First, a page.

Duncan Hamilton’s latest book is inspired by L.S. Lowry’s famously evocative painting ‘Going to the Match’. The artist painted the supporters approaching Bolton Wanderers’ Burnden Park in 1953 and Hamilton uses the painting as his starting point.
It is an enjoyable read as Hamilton travels as a fan to games throughout the 2017/18 season taking in matches from all levels of the football hierarchy across England, Scotland and Europe.
Going to watch a live football match is a common occurrence for many of us but Hamilton brings plenty of fresh observations and insights as well as reinforcing some commonly held views.
He cleverly interweaves his contemporary match day experiences with his football memories of yesteryear.
Current heroes Harry Kane, Mo Salah, Kevin De Bruyne and Paul Pogba are presented alongside footballing heroes of a bygone age, Sir Stanley Matthews, Jimmy Greaves, Bobby Charlton and Pele. He also assesses the managerial greats from Brian Clough and Jose Mourinho to Arsene Wenger and Gareth Southgate.
Hamilton has a researchers eye for the telling anecdote, for example, recounting how in 1928 the cartoonist of All Sports Weekly got it absolutely right when he predicted the ‘Armchair Football fan’.
It was an amazingly accurate stab in the dark but Hamilton says we now wait for technology to constantly amaze us, and so we are seldom thunderstruck when it does.
The author has twice won the William Hill Sports Book of the Year and spent his early years as local journalist chronicling the achievements of the European Cup winning Nottingham Forest team which provided him with the material for his memoir entitled “Provided you Don’t Kiss Me: 20 Years with Brian Clough”.
Hamilton has strong memories of his time reporting when Clough was in charge of Forest. He also notes tellingly that they have appointed 20 successors to Clough in less than 25 years with little success.
For those unaware he informs us about Goal! The official film of the 1966 World Cup is an under appreciated gem – a kind of Citizen Kane of football movies. He says it tells the story of the tournament in the same way that Dickens or Tolstoy wrote novels.
Hamilton himself constructs some superb passages, for example, describing how a small publishing industry has grown up around football tactics but that the peerless Brazil 1970 World Cup winning team transcends all that analysis.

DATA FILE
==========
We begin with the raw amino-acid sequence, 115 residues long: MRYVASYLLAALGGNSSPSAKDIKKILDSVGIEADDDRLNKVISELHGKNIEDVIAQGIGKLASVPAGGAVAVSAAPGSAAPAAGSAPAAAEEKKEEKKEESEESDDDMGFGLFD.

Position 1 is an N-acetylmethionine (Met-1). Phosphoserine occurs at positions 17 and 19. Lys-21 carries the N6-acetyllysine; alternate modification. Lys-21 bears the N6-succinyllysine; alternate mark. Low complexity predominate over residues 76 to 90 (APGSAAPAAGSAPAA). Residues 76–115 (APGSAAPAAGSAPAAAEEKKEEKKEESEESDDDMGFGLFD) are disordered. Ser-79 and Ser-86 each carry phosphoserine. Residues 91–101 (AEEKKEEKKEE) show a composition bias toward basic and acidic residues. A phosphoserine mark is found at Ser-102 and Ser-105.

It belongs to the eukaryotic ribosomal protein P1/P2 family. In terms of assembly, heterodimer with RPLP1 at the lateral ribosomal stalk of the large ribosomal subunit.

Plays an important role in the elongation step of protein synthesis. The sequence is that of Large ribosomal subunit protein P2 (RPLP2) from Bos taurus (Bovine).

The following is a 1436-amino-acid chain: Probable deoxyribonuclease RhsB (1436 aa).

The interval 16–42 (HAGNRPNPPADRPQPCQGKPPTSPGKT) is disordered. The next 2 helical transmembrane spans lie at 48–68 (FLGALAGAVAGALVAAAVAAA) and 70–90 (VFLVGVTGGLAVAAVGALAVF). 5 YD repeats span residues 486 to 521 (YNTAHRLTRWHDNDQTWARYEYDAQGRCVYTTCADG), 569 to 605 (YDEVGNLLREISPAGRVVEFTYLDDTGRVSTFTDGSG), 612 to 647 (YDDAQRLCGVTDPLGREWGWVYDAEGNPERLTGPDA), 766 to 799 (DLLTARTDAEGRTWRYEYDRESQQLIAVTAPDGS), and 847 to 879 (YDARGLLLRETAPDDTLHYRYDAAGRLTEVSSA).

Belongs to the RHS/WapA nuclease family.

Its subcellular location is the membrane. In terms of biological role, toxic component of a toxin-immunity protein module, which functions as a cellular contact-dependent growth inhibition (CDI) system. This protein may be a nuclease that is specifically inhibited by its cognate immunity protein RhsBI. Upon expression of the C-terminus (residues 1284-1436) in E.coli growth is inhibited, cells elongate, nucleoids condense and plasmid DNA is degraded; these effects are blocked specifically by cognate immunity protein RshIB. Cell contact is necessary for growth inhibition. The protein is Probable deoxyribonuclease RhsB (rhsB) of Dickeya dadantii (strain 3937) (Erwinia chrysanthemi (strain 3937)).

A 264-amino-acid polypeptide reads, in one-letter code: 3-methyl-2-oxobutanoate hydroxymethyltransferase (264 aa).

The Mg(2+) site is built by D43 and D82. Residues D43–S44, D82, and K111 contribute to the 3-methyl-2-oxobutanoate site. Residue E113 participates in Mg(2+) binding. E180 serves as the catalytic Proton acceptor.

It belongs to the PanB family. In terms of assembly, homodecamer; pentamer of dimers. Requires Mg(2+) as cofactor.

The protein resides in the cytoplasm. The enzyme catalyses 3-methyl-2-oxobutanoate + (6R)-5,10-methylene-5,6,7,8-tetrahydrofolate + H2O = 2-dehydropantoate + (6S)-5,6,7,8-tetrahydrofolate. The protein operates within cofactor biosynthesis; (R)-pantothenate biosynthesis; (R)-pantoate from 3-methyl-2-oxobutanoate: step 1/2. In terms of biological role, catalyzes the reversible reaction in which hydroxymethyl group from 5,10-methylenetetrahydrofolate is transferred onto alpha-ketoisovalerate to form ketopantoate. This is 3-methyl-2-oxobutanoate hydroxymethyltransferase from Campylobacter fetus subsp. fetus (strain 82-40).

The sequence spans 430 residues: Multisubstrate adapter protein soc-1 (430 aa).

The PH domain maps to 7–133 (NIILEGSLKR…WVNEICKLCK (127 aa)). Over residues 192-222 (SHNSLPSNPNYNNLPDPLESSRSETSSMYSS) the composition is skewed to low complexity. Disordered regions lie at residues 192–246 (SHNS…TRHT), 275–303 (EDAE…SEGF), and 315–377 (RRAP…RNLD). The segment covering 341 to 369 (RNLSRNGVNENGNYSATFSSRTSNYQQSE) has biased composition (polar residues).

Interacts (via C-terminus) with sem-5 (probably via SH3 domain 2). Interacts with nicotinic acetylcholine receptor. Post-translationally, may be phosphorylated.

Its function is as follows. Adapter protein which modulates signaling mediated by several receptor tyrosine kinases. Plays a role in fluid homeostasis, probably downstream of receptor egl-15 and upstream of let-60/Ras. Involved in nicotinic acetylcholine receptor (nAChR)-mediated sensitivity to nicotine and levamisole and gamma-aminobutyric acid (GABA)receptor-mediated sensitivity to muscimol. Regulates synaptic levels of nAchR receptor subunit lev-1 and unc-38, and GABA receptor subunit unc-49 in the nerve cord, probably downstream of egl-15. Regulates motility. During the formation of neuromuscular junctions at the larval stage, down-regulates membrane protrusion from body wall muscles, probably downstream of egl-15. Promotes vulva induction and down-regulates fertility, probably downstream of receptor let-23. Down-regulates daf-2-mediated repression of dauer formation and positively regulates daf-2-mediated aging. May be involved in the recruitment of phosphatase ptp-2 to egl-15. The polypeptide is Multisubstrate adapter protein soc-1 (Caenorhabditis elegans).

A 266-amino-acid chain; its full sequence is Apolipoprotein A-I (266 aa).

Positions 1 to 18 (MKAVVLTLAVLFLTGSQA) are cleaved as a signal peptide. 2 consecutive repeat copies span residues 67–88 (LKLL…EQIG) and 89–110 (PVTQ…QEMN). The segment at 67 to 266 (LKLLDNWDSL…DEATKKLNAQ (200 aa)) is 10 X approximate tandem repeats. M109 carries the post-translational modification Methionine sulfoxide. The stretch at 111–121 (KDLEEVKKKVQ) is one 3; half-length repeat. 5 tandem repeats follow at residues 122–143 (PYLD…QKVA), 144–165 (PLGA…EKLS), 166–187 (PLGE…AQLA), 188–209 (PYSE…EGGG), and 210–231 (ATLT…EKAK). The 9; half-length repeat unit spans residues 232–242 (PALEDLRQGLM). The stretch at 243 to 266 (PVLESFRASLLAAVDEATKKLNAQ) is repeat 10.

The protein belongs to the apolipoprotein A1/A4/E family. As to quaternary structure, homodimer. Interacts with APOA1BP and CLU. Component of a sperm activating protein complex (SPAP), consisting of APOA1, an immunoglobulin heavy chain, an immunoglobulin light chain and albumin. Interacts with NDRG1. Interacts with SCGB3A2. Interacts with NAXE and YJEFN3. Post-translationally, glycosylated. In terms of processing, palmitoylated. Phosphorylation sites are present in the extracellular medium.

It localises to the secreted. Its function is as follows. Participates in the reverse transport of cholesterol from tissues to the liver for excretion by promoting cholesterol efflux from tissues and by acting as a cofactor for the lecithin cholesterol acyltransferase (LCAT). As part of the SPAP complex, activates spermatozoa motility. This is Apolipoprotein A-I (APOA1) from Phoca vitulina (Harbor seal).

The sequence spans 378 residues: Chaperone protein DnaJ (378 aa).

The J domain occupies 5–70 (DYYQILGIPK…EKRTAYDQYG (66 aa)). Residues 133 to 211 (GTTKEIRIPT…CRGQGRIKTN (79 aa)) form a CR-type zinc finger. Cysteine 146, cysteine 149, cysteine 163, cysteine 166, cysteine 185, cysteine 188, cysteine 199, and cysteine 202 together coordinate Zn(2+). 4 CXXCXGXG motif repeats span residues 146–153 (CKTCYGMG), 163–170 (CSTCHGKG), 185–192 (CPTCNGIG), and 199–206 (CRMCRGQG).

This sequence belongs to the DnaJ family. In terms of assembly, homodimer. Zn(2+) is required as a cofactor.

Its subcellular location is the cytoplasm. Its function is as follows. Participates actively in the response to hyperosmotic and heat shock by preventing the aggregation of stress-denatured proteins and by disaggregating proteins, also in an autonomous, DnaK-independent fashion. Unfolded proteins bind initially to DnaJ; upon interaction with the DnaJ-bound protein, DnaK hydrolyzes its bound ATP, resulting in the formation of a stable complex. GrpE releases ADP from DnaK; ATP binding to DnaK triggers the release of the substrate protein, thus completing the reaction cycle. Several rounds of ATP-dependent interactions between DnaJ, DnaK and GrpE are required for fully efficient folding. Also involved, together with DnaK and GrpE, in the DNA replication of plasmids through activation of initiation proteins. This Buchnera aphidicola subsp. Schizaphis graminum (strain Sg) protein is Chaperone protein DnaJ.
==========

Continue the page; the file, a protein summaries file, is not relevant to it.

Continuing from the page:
The tactics publishing industry is compared to how some victuallers speak of wine, the language becoming eruditely elitist.
‘But sometimes you don’t want to know how a wine is made…….You just want to get it down your neck and savour the taste of it, gorgeously, on your tongue. Watching Brazil in Mexico (1970) is the equivalent of that. Who cares about formations? The team moved instinctively and seamlessly from one to another, sometimes swapping from 4-4-2 to 3-3-4 in one fluid movement just because it could. No rearguard could have stopped them unless the rival manager had sneaked a couple of extra players on the pitch. Suppose you could have scored six goals against them? Brazil would have scored eight or nine in reply….’
At the end of his journey Hamilton returns to Bolton, the site of the old Burnden Park and Lowry’s painting and to the final game of the 2017/18 Championship season at the Macron Stadium.
Incredibly Bolton manage to pull off a great escape snatching victory from the jaws of defeat against Nottingham Forest and thereby retaining their Championship status.
Going to the Match is an entertaining journey through the football landscape from an accomplished writer but it is Hamilton’s passion for his subject that makes it extra special and really worth reading.
Going to the Match – The Passion for Football by Duncan Hamilton. Published by Hodder and Stoughton. Price £25.
This review first appeared in the January/February 2019 edition of Late Tackle magazine.
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